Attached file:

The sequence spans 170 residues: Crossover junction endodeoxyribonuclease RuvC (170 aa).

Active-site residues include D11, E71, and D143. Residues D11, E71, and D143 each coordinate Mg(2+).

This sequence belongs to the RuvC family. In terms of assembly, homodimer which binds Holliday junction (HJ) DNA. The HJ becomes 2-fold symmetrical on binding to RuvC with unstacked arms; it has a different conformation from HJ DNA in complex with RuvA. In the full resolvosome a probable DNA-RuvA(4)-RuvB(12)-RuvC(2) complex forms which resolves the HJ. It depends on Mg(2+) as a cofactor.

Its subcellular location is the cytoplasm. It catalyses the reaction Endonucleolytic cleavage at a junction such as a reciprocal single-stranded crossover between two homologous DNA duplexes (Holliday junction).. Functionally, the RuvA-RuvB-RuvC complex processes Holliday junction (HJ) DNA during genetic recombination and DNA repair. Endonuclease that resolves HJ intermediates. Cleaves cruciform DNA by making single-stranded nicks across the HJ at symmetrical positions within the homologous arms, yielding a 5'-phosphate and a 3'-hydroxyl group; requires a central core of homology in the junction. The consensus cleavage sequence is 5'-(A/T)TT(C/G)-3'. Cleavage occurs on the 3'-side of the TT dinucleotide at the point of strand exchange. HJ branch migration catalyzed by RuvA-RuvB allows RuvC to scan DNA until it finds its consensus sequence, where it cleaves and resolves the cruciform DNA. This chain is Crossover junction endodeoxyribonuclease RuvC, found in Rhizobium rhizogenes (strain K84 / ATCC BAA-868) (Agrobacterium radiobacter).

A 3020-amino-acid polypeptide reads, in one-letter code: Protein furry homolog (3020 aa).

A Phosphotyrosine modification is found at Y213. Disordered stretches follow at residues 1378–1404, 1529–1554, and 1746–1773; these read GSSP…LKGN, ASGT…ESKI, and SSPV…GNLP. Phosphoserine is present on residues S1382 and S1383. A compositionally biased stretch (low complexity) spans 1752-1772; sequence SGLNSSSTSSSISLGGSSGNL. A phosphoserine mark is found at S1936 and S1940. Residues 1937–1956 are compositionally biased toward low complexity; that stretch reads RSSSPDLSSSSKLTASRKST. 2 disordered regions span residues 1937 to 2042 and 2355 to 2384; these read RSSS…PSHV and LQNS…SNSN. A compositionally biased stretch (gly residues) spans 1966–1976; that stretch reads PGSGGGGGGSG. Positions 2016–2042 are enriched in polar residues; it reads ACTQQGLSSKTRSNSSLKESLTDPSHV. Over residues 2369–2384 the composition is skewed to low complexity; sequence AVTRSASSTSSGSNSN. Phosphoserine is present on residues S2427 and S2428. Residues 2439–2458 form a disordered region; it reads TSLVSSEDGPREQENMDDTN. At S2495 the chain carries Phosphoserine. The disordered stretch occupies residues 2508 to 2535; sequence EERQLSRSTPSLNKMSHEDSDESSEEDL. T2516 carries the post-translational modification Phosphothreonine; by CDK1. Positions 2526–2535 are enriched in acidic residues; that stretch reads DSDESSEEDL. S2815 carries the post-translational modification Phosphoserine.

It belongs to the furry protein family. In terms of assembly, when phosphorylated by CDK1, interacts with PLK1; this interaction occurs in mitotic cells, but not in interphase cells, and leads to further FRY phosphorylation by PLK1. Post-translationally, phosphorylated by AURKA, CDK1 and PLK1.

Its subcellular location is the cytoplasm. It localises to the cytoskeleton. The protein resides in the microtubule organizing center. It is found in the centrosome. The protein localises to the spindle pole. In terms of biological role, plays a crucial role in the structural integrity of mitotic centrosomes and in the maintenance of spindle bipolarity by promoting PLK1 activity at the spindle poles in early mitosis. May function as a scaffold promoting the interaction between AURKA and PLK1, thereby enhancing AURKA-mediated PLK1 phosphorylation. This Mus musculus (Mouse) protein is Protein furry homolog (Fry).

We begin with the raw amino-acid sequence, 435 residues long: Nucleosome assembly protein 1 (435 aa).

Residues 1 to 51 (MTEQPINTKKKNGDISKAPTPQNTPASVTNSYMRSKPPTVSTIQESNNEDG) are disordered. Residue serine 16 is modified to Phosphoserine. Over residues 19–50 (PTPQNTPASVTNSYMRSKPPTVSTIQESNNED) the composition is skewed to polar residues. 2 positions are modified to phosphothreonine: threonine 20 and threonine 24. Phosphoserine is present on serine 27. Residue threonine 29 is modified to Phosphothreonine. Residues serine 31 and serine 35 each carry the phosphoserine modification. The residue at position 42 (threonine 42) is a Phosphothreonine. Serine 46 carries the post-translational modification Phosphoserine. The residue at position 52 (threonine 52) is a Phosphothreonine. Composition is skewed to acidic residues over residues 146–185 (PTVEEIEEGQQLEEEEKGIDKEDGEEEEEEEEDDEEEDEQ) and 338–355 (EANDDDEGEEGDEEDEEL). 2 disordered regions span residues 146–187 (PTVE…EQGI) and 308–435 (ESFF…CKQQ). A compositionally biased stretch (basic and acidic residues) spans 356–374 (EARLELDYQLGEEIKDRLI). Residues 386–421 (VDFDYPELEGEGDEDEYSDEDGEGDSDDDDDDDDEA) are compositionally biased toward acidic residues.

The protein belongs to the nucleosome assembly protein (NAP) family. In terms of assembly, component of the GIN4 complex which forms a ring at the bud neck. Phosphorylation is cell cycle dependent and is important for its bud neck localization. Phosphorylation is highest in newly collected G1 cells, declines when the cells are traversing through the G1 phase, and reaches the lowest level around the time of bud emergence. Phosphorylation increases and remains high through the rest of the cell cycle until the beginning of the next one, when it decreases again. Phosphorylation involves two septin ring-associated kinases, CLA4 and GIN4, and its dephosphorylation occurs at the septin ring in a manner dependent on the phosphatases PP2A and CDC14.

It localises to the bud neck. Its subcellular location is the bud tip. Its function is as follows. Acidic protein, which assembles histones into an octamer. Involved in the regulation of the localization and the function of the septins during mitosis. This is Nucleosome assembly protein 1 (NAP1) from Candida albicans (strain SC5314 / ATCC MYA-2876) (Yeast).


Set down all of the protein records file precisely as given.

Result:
The sequence spans 170 residues: Crossover junction endodeoxyribonuclease RuvC (170 aa).

Active-site residues include D11, E71, and D143. Residues D11, E71, and D143 each coordinate Mg(2+).

This sequence belongs to the RuvC family. In terms of assembly, homodimer which binds Holliday junction (HJ) DNA. The HJ becomes 2-fold symmetrical on binding to RuvC with unstacked arms; it has a different conformation from HJ DNA in complex with RuvA. In the full resolvosome a probable DNA-RuvA(4)-RuvB(12)-RuvC(2) complex forms which resolves the HJ. It depends on Mg(2+) as a cofactor.

Its subcellular location is the cytoplasm. It catalyses the reaction Endonucleolytic cleavage at a junction such as a reciprocal single-stranded crossover between two homologous DNA duplexes (Holliday junction).. Functionally, the RuvA-RuvB-RuvC complex processes Holliday junction (HJ) DNA during genetic recombination and DNA repair. Endonuclease that resolves HJ intermediates. Cleaves cruciform DNA by making single-stranded nicks across the HJ at symmetrical positions within the homologous arms, yielding a 5'-phosphate and a 3'-hydroxyl group; requires a central core of homology in the junction. The consensus cleavage sequence is 5'-(A/T)TT(C/G)-3'. Cleavage occurs on the 3'-side of the TT dinucleotide at the point of strand exchange. HJ branch migration catalyzed by RuvA-RuvB allows RuvC to scan DNA until it finds its consensus sequence, where it cleaves and resolves the cruciform DNA. This chain is Crossover junction endodeoxyribonuclease RuvC, found in Rhizobium rhizogenes (strain K84 / ATCC BAA-868) (Agrobacterium radiobacter).

A 3020-amino-acid polypeptide reads, in one-letter code: Protein furry homolog (3020 aa).

A Phosphotyrosine modification is found at Y213. Disordered stretches follow at residues 1378–1404, 1529–1554, and 1746–1773; these read GSSP…LKGN, ASGT…ESKI, and SSPV…GNLP. Phosphoserine is present on residues S1382 and S1383. A compositionally biased stretch (low complexity) spans 1752-1772; sequence SGLNSSSTSSSISLGGSSGNL. A phosphoserine mark is found at S1936 and S1940. Residues 1937–1956 are compositionally biased toward low complexity; that stretch reads RSSSPDLSSSSKLTASRKST. 2 disordered regions span residues 1937 to 2042 and 2355 to 2384; these read RSSS…PSHV and LQNS…SNSN. A compositionally biased stretch (gly residues) spans 1966–1976; that stretch reads PGSGGGGGGSG. Positions 2016–2042 are enriched in polar residues; it reads ACTQQGLSSKTRSNSSLKESLTDPSHV. Over residues 2369–2384 the composition is skewed to low complexity; sequence AVTRSASSTSSGSNSN. Phosphoserine is present on residues S2427 and S2428. Residues 2439–2458 form a disordered region; it reads TSLVSSEDGPREQENMDDTN. At S2495 the chain carries Phosphoserine. The disordered stretch occupies residues 2508 to 2535; sequence EERQLSRSTPSLNKMSHEDSDESSEEDL. T2516 carries the post-translational modification Phosphothreonine; by CDK1. Positions 2526–2535 are enriched in acidic residues; that stretch reads DSDESSEEDL. S2815 carries the post-translational modification Phosphoserine.

It belongs to the furry protein family. In terms of assembly, when phosphorylated by CDK1, interacts with PLK1; this interaction occurs in mitotic cells, but not in interphase cells, and leads to further FRY phosphorylation by PLK1. Post-translationally, phosphorylated by AURKA, CDK1 and PLK1.

Its subcellular location is the cytoplasm. It localises to the cytoskeleton. The protein resides in the microtubule organizing center. It is found in the centrosome. The protein localises to the spindle pole. In terms of biological role, plays a crucial role in the structural integrity of mitotic centrosomes and in the maintenance of spindle bipolarity by promoting PLK1 activity at the spindle poles in early mitosis. May function as a scaffold promoting the interaction between AURKA and PLK1, thereby enhancing AURKA-mediated PLK1 phosphorylation. This Mus musculus (Mouse) protein is Protein furry homolog (Fry).

We begin with the raw amino-acid sequence, 435 residues long: Nucleosome assembly protein 1 (435 aa).

Residues 1 to 51 (MTEQPINTKKKNGDISKAPTPQNTPASVTNSYMRSKPPTVSTIQESNNEDG) are disordered. Residue serine 16 is modified to Phosphoserine. Over residues 19–50 (PTPQNTPASVTNSYMRSKPPTVSTIQESNNED) the composition is skewed to polar residues. 2 positions are modified to phosphothreonine: threonine 20 and threonine 24. Phosphoserine is present on serine 27. Residue threonine 29 is modified to Phosphothreonine. Residues serine 31 and serine 35 each carry the phosphoserine modification. The residue at position 42 (threonine 42) is a Phosphothreonine. Serine 46 carries the post-translational modification Phosphoserine. The residue at position 52 (threonine 52) is a Phosphothreonine. Composition is skewed to acidic residues over residues 146–185 (PTVEEIEEGQQLEEEEKGIDKEDGEEEEEEEEDDEEEDEQ) and 338–355 (EANDDDEGEEGDEEDEEL). 2 disordered regions span residues 146–187 (PTVE…EQGI) and 308–435 (ESFF…CKQQ). A compositionally biased stretch (basic and acidic residues) spans 356–374 (EARLELDYQLGEEIKDRLI). Residues 386–421 (VDFDYPELEGEGDEDEYSDEDGEGDSDDDDDDDDEA) are compositionally biased toward acidic residues.

The protein belongs to the nucleosome assembly protein (NAP) family. In terms of assembly, component of the GIN4 complex which forms a ring at the bud neck. Phosphorylation is cell cycle dependent and is important for its bud neck localization. Phosphorylation is highest in newly collected G1 cells, declines when the cells are traversing through the G1 phase, and reaches the lowest level around the time of bud emergence. Phosphorylation increases and remains high through the rest of the cell cycle until the beginning of the next one, when it decreases again. Phosphorylation involves two septin ring-associated kinases, CLA4 and GIN4, and its dephosphorylation occurs at the septin ring in a manner dependent on the phosphatases PP2A and CDC14.

It localises to the bud neck. Its subcellular location is the bud tip. Its function is as follows. Acidic protein, which assembles histones into an octamer. Involved in the regulation of the localization and the function of the septins during mitosis. This is Nucleosome assembly protein 1 (NAP1) from Candida albicans (strain SC5314 / ATCC MYA-2876) (Yeast).